k xi X i

    (9)

    ystBTP Wi yi exp x X

    and bias and MSE are given as;

    i1

    i i

    k 1 1 1

    Bais y

    W S R S 2

    i1

    i1

    stBTP i i X i 2 XYi 8 i Xi

    MSE y

    k

    W 2 S2 1 R2S2 R S

    (10)

    stBTP i i yi 4 i xi i YXi

    i1

    Singh et al (2018) estimator

    y

    y

    A combined ratio-type exponential estimator for population mean under stratified random sampling using information on single auxiliary variable has been suggested by Singh et al ( 2018) given as:

    y

    x

    st

    st

    S st

    S st

    exp X x

    st

    where is a constant. (11)

    X X xst

    Bias and MSE of tS are obtained as

    2 1 1

    4 2 8 3 1

    B yS Y

    COV yst xst

    2 V xst

    2 XY

    k

    2 12

    8 X

    4

    4

    MSE y W 2 S 2

    R2 S 2

    2 1 RS

    S

    i1

    i i Yi

    Xi YXi

    For the optimum value of , the Minimum MSE of tS is obtained as

    k 1 1

    2 2 *2

    MSE yS

    i1 ni

    • Wi S Yi 1

      Ni

      YX

      (12)

      That is the MSE of combined linear regression estimator.

  5. THE SUGGESTED ESTIMATOR

    In stratified random sampling, we suggest a separate ratio-type exponential estimator as

    K x

    i

    X x

    i

    i

    i

    i

    t W y

    i i

    i i

    exp i

    P

    i1

    X i X i xi

    (13)

    Where i is a constant.

  6. BIAS AND MEAN SQUARE ERROR OF THE SUGGESTED ESTIMATOR In order to obtain the Bias and MSE to the first order of approximatin, let us define

    yi Yi (1 e0i ) and

    Therefore

    E(e0i ) E(e1i ) 0

    xi Xi (1 e1i )

    (14)

    1 1

    S 2

    E(e2 )

    Yi

    0 n N Y 2

    (15)

    i i i

    1 1 S 2

    E(e2 )

    • Xi

      1i n N X 2

      Now, by substituting the values of xi and y from (14) into (13) and on solving, the

      i i i

      1 1 S

      i

      bias of proposed estimator is obtained as;

      E(e0ie1i )

    • YXi

      K 1 1 1

      4 2 8

      3

      2

      1

      ni

      Ni Yi Xi

      Bais t

      W

      i

      i

      i i R S 2

      i S

      P

      (16)

      i1

      ni

      Ni Xi

      8 i Xi

      2 YXi

      Now, MSE of the proposed estimator tP can be obtained by squaring, simplify up to the first order of approximation and taking the expectation we will have;

      K 1 1 2 12

      MSE t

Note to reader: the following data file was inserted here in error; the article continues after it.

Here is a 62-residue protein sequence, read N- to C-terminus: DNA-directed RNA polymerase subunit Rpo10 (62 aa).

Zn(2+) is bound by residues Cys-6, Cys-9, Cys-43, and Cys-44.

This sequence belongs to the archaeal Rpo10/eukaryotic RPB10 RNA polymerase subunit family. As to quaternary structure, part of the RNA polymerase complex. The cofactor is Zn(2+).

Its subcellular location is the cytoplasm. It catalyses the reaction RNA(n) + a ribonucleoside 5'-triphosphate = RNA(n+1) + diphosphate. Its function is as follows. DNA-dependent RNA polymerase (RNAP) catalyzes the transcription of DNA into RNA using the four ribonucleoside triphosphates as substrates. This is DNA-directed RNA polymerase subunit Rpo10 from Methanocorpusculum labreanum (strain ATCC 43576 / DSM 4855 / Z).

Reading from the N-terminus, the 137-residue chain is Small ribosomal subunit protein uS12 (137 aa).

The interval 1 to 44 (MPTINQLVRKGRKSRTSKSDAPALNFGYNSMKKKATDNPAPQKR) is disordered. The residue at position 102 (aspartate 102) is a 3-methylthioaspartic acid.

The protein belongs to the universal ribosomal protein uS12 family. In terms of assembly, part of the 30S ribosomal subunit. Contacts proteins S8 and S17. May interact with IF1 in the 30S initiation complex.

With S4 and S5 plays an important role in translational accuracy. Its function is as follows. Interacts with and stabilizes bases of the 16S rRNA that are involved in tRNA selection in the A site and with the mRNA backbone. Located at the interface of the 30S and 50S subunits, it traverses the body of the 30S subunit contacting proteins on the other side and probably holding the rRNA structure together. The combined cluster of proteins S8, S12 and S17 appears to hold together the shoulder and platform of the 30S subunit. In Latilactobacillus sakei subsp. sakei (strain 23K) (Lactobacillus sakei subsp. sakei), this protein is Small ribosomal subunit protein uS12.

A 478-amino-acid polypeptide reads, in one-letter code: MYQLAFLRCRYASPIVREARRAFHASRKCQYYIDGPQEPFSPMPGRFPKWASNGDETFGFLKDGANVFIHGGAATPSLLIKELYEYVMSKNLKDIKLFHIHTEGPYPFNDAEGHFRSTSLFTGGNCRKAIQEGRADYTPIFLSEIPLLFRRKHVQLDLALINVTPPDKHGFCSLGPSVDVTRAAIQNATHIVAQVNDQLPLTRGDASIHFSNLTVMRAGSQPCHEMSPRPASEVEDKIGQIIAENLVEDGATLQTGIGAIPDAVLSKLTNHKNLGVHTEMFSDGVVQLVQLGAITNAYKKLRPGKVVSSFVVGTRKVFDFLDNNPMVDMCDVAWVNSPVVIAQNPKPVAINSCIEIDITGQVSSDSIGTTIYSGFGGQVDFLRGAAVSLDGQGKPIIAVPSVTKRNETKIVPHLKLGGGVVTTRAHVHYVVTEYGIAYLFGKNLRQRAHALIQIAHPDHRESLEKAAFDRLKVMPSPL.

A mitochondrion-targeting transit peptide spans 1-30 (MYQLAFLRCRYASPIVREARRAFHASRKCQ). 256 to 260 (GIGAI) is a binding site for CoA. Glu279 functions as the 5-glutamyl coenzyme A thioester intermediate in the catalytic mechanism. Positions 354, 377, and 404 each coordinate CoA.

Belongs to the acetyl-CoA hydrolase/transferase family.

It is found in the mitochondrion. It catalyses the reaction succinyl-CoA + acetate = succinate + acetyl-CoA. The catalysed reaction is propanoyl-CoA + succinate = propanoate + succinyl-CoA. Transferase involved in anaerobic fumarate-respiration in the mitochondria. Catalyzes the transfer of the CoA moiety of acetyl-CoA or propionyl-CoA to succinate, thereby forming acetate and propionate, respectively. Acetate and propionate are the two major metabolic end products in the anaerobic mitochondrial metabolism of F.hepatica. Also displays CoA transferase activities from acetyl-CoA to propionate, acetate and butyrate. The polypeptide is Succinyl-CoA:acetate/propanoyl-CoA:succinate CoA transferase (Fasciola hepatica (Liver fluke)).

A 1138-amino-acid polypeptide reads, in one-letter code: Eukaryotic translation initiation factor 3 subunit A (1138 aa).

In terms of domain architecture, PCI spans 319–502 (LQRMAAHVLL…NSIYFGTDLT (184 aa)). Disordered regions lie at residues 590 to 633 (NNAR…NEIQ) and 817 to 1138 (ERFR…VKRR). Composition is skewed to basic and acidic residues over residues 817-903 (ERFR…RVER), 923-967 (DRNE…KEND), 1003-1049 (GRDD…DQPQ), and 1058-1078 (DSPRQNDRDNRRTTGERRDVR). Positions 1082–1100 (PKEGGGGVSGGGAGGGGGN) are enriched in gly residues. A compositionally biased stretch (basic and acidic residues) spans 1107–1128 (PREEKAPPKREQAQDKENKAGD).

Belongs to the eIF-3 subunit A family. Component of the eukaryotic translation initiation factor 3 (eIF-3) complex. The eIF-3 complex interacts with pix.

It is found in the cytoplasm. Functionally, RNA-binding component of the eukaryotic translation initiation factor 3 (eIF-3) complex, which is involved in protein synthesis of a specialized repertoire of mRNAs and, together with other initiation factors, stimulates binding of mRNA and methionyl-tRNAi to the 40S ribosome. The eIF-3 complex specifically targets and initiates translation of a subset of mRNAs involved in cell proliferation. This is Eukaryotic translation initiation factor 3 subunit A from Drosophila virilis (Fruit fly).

W 2 S 2 i R2 S 2

      Yi

      Yi

      2

      1 R S

      (17)

      P i

      i1 ni Ni

      4 i Xi i i YXi

      To obtain the optimum mean squared error,

      MSEtP 0 gives 1 iCYi

      i

      iopt 2

      CXi

      and minimum MSE of tP is obtained as

      k 1 1

      2 2 2

      min

      min

      MSE tP

      i1 ni

    • Wi SYi 1 i

    Ni

    (18)

    That is the MSE of the separate linear regression estimator.

  7. THEORETICAL EFFICIENCY COMPARISON

    In this section, conditions have been found under which the proposed estimator is more efficient than existing estimators under study.

    1. Comparison of the separate ratio estimator with the proposed estimator

      MSE tP MSE ysr if and only if

      3

      C 1 3

      C 1

      min

      2i Yi

      i max

      2i Yi

      (19)

      2

      CXi ,

      2

      2

      CXi ,

      2

      Therefore the proposed estimator is more efficient than

      ysr

      if condition (19) is satisfied.

    2. Comparison of the separate product estimator with the proposed estimator

      MSE tP MSE ysp if

      3 1

      min 2

      CYi

      max 3 1 2

      CYi

      (20)

      2, 2

      i C i

      2, 2

      i C

      Xi

      Xi

      Therefore the proposed estimator is more efficient than

      y sp

      if condition (20) is satisfied.

    3. Comparison of the Bahl and Tuteja (1991) ratio-type exponential estimator under stratified random sampling with the proposed estimator

      MSE tP MSE ystBTR

      min 0,1 2

      CYi

      max 0,1 2

      CYi

      (21)

      i C i i C

      Xi Xi

      Therefore the proposed estimator is more efficient than

      ystBTR if condition (21) is satisfied.

    4. Comparison of the Bahl and Tuteja (1991) product-type exponential estimator under stratified random sampling with the proposed estimator

      MSE tP MSE ystBTP

      min1, 2

      CYi

      max1, 2

      CYi

      (22)

      i C i i C

      Xi Xi

      Therefore the proposed estimator is more efficient than

      ystBTP if condition (22) is satisfied.

  8. NUMERICAL EFFICIENCY COMPARISON

    For numerical illustration the data of Kadilar and Cingi (2003) is used which is given in table 1. Y represents apple production amount (as variable of interest) and X represents number of apple trees (as auxiliary variable) in 854 villages of Turkey in 1999 (Source: Institute of Statistics, Republic of Turkey). The data is stratified by regions of Turkey and from each stratum (region) the samples (villages) are selected by using Neyman allocation.

    Table 1: Data Statistics

    Ni

    ni

    X i

    Y i

    SXi

    SYi

    i

    i

    W 2

    i

    Stratum1

    106

    9

    24375

    1536

    49189

    6425

    0.82

    0.102

    0.015

    Stratum 2

    106

    17

    27421

    2212

    57461

    11552

    0.86

    0.049

    0.015

    Stratum 3

    94

    38

    72409